You may be reading this right now and thinking “thank goodness I don’t have to worry about this until I’m 50!” or “been there; done that.”
But what if I told you none of those assumptions are accurate?
Menopause is one day. It’s the 12-month anniversary of your final period. There is no such thing as “menopause symptoms” because menopause, like puberty, is neither an ailment nor a disease. Yes, there are symptoms of hormone imbalance, thyroid imbalance, cortisol imbalance and burnout, and even iron deficiency. And we need women to know how to find and treat the root cause of their health concerns because otherwise, there is a tendency to assume that any suffering is “just menopause,” “will get better with time,” or “is just part of being a woman.”
What will it take to UN-learn the outdated language and images associated with menopause? What will it take to re-frame the myths, misconceptions, and media innuendo? How can we support the very generation of women who are holding up the world right now? How can we let them know they are not meant to suffer?
The second elephant in the room is that no one owns menopause—the brand.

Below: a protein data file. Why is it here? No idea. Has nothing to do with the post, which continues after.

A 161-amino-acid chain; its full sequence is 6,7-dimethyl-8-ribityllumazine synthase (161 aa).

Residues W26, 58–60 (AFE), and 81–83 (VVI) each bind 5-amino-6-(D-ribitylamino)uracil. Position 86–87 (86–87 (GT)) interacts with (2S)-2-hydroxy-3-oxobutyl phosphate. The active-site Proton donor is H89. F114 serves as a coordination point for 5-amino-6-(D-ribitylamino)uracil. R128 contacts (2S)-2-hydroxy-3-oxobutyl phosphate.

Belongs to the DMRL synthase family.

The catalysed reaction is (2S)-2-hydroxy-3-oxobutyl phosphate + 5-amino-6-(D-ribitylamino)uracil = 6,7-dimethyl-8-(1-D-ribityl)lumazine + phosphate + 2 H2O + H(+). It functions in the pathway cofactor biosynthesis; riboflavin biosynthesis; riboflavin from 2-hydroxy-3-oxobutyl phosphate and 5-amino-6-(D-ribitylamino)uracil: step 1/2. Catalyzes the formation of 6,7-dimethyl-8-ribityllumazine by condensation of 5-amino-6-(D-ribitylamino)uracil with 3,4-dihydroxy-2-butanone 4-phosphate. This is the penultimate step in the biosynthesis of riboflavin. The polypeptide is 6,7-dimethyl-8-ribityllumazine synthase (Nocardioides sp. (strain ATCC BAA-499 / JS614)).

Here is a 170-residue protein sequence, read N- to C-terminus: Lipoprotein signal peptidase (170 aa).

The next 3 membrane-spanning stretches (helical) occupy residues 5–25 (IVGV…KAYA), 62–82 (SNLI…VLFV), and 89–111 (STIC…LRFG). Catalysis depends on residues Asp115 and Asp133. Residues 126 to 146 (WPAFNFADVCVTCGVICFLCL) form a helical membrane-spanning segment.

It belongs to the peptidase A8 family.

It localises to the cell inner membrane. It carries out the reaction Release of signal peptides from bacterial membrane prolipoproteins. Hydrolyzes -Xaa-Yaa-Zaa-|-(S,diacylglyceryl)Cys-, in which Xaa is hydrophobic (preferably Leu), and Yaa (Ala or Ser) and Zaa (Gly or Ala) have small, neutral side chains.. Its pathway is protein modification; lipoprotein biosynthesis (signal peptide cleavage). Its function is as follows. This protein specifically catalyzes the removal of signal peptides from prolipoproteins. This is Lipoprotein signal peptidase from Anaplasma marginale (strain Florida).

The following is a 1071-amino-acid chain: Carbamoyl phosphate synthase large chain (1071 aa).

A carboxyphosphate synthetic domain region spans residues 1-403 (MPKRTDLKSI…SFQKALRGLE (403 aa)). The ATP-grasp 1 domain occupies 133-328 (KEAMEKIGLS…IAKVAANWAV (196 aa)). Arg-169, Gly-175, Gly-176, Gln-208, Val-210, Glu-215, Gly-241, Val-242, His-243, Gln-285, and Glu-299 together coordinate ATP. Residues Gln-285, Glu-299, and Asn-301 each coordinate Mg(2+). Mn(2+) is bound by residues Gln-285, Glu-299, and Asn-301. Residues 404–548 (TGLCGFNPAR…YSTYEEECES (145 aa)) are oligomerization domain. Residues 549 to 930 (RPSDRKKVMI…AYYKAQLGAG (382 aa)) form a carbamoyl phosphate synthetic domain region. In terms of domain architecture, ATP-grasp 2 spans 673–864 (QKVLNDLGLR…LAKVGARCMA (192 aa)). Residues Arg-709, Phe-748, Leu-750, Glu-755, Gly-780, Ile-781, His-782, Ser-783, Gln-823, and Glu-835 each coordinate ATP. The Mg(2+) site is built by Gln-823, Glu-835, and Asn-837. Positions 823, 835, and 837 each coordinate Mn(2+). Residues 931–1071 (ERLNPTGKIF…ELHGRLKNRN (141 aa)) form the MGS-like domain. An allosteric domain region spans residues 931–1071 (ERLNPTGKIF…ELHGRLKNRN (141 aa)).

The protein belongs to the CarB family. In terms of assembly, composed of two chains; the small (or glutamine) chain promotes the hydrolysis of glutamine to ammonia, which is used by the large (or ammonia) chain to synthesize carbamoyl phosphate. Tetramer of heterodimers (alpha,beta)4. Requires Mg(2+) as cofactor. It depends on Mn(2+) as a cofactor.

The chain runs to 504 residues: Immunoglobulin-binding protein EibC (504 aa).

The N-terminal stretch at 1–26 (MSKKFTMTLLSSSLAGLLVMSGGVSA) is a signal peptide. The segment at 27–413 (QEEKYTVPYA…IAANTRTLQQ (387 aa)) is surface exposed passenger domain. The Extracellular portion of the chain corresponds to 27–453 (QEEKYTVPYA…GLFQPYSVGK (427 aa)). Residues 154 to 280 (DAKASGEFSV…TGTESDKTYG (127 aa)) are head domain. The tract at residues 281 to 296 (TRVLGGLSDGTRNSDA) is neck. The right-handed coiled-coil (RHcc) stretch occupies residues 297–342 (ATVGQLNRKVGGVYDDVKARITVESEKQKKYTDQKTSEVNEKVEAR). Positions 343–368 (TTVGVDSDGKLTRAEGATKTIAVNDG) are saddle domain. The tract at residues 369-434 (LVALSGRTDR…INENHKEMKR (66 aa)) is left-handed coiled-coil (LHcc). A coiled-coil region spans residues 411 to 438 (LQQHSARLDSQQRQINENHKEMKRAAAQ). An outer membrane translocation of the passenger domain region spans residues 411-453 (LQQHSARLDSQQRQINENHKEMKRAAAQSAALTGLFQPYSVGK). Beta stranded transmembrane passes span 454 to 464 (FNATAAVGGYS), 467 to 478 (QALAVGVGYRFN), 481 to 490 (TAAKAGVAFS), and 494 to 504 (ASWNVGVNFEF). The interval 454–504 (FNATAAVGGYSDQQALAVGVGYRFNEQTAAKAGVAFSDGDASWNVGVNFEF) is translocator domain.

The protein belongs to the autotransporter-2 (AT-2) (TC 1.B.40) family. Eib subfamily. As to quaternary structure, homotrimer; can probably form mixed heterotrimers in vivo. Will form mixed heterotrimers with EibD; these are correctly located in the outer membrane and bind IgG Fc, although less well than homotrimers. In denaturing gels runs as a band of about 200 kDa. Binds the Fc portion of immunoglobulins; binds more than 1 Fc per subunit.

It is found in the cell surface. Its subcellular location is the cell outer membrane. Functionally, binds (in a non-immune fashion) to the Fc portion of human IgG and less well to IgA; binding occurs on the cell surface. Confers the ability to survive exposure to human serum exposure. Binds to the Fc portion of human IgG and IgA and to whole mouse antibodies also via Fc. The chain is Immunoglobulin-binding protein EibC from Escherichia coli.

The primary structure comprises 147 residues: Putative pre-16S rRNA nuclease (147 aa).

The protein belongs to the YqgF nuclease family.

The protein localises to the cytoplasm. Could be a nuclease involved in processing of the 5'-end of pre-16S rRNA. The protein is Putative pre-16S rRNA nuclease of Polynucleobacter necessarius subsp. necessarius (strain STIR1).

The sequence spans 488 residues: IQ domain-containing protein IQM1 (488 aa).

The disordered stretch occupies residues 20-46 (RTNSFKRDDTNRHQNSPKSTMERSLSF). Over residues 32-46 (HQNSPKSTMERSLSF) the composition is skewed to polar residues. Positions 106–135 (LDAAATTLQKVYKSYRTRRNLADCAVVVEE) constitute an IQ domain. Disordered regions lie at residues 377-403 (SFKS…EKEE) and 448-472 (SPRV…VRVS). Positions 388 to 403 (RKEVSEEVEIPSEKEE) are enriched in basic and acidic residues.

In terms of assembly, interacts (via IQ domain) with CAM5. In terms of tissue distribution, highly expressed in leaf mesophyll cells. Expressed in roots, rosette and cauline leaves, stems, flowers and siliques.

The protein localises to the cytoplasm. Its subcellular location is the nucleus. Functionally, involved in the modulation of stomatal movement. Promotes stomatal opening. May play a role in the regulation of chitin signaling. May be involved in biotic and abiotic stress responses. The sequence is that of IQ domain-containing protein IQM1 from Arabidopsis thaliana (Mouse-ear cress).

Here’s what I mean:
If you say “climate change,” I think of Al Gore. “Breast cancer” in Canada immediately leads me to The CIBC Run for the Cure. “Beauty” equals Dove, contraception in third world countries makes me think of Melinda Gates’ book “The Moment of Lift.”
Recently, I was telling my kids that in the early 1970s, we didn’t wear seatbelts. They were shocked. But the truth is, that until Volvo invested significantly in safety—until they “owned” safety in the marketplace, seatbelts were not a thing.
So who “owns” menopause? Difficult to say. And it’s even harder to pinpoint who owns the complexity of our midlife health—which includes the dismissal, the lack of quality information, the lack of experienced hormone balance experts—and the big elephant in the room: who owns the connection between women’s midlife health and eventual heart disease statistics, for example? Or Alzheimer’s disease? Or osteoporosis?
Sure, there are ample marketers peddling solutions for hot flashes, but there is no one who advocates for women to invest in their midlife health as a way to turn down the dial on disease and turn up the dial on women’s quality of life in her sixth decade and beyond. That’s because we mostly have a “cross-your-fingers-and-hope-for-the-best” mindset.
Elephant #3 is a sad truth—gleaned from thousands of conversations in the Menopause Chicks Community over the years: we continue to make health decisions based on headlines and hearsay.
There is rarely a day that goes by where there isn’t a headline about women’s health that blames, shames or misguides her health decisions.